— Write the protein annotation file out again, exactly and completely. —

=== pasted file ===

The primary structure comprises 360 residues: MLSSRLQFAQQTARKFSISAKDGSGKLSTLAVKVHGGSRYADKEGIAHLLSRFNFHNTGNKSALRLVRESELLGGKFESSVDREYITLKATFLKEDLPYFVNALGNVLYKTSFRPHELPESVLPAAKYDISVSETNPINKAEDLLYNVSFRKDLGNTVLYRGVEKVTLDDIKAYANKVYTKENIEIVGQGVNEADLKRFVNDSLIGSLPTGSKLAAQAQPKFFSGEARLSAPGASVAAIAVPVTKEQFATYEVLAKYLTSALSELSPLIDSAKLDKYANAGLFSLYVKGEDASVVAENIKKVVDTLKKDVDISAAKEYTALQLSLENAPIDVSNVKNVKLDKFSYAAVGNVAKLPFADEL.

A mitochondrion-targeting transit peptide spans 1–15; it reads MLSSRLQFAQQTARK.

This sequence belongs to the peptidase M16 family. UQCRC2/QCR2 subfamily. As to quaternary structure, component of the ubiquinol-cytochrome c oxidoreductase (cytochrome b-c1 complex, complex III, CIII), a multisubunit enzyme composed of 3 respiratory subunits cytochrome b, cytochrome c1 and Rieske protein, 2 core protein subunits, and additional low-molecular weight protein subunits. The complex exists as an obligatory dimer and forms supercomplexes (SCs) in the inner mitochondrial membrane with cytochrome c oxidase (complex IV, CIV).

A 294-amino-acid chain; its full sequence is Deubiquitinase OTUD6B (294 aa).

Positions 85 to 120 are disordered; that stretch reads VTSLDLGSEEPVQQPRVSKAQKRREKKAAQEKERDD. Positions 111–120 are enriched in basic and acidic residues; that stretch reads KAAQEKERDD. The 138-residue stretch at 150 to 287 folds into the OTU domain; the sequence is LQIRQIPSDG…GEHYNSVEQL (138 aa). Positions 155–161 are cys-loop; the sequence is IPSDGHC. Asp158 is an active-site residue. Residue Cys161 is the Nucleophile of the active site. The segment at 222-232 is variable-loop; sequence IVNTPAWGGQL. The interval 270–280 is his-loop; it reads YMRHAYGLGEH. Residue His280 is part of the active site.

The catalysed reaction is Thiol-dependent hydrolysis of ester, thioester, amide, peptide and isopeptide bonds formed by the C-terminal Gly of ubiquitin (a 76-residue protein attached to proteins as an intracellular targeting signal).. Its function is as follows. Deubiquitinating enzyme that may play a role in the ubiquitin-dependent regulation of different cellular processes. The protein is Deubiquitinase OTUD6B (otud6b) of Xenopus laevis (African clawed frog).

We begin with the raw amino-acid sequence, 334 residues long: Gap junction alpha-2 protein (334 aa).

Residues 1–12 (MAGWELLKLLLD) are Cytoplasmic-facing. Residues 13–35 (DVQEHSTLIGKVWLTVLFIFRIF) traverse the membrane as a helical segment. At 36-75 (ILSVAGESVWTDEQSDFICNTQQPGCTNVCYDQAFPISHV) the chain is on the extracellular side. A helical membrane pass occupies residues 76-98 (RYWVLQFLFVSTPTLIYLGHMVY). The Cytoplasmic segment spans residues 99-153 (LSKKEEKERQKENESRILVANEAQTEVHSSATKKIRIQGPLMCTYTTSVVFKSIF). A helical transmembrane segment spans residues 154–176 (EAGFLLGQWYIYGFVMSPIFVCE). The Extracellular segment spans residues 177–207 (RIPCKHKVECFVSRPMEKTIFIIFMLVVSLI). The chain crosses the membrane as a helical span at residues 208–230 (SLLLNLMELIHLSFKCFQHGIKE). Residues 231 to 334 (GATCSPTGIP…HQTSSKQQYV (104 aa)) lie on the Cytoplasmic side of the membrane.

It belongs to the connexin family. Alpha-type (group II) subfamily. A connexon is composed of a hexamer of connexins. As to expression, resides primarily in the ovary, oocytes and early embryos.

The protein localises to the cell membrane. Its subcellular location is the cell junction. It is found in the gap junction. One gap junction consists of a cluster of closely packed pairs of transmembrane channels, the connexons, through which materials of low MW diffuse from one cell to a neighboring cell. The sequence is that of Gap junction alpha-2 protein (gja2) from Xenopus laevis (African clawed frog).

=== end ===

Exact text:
The primary structure comprises 360 residues: MLSSRLQFAQQTARKFSISAKDGSGKLSTLAVKVHGGSRYADKEGIAHLLSRFNFHNTGNKSALRLVRESELLGGKFESSVDREYITLKATFLKEDLPYFVNALGNVLYKTSFRPHELPESVLPAAKYDISVSETNPINKAEDLLYNVSFRKDLGNTVLYRGVEKVTLDDIKAYANKVYTKENIEIVGQGVNEADLKRFVNDSLIGSLPTGSKLAAQAQPKFFSGEARLSAPGASVAAIAVPVTKEQFATYEVLAKYLTSALSELSPLIDSAKLDKYANAGLFSLYVKGEDASVVAENIKKVVDTLKKDVDISAAKEYTALQLSLENAPIDVSNVKNVKLDKFSYAAVGNVAKLPFADEL.

A mitochondrion-targeting transit peptide spans 1–15; it reads MLSSRLQFAQQTARK.

This sequence belongs to the peptidase M16 family. UQCRC2/QCR2 subfamily. As to quaternary structure, component of the ubiquinol-cytochrome c oxidoreductase (cytochrome b-c1 complex, complex III, CIII), a multisubunit enzyme composed of 3 respiratory subunits cytochrome b, cytochrome c1 and Rieske protein, 2 core protein subunits, and additional low-molecular weight protein subunits. The complex exists as an obligatory dimer and forms supercomplexes (SCs) in the inner mitochondrial membrane with cytochrome c oxidase (complex IV, CIV).

A 294-amino-acid chain; its full sequence is Deubiquitinase OTUD6B (294 aa).

Positions 85 to 120 are disordered; that stretch reads VTSLDLGSEEPVQQPRVSKAQKRREKKAAQEKERDD. Positions 111–120 are enriched in basic and acidic residues; that stretch reads KAAQEKERDD. The 138-residue stretch at 150 to 287 folds into the OTU domain; the sequence is LQIRQIPSDG…GEHYNSVEQL (138 aa). Positions 155–161 are cys-loop; the sequence is IPSDGHC. Asp158 is an active-site residue. Residue Cys161 is the Nucleophile of the active site. The segment at 222-232 is variable-loop; sequence IVNTPAWGGQL. The interval 270–280 is his-loop; it reads YMRHAYGLGEH. Residue His280 is part of the active site.

The catalysed reaction is Thiol-dependent hydrolysis of ester, thioester, amide, peptide and isopeptide bonds formed by the C-terminal Gly of ubiquitin (a 76-residue protein attached to proteins as an intracellular targeting signal).. Its function is as follows. Deubiquitinating enzyme that may play a role in the ubiquitin-dependent regulation of different cellular processes. The protein is Deubiquitinase OTUD6B (otud6b) of Xenopus laevis (African clawed frog).

We begin with the raw amino-acid sequence, 334 residues long: Gap junction alpha-2 protein (334 aa).

Residues 1–12 (MAGWELLKLLLD) are Cytoplasmic-facing. Residues 13–35 (DVQEHSTLIGKVWLTVLFIFRIF) traverse the membrane as a helical segment. At 36-75 (ILSVAGESVWTDEQSDFICNTQQPGCTNVCYDQAFPISHV) the chain is on the extracellular side. A helical membrane pass occupies residues 76-98 (RYWVLQFLFVSTPTLIYLGHMVY). The Cytoplasmic segment spans residues 99-153 (LSKKEEKERQKENESRILVANEAQTEVHSSATKKIRIQGPLMCTYTTSVVFKSIF). A helical transmembrane segment spans residues 154–176 (EAGFLLGQWYIYGFVMSPIFVCE). The Extracellular segment spans residues 177–207 (RIPCKHKVECFVSRPMEKTIFIIFMLVVSLI). The chain crosses the membrane as a helical span at residues 208–230 (SLLLNLMELIHLSFKCFQHGIKE). Residues 231 to 334 (GATCSPTGIP…HQTSSKQQYV (104 aa)) lie on the Cytoplasmic side of the membrane.

It belongs to the connexin family. Alpha-type (group II) subfamily. A connexon is composed of a hexamer of connexins. As to expression, resides primarily in the ovary, oocytes and early embryos.

The protein localises to the cell membrane. Its subcellular location is the cell junction. It is found in the gap junction. One gap junction consists of a cluster of closely packed pairs of transmembrane channels, the connexons, through which materials of low MW diffuse from one cell to a neighboring cell. The sequence is that of Gap junction alpha-2 protein (gja2) from Xenopus laevis (African clawed frog).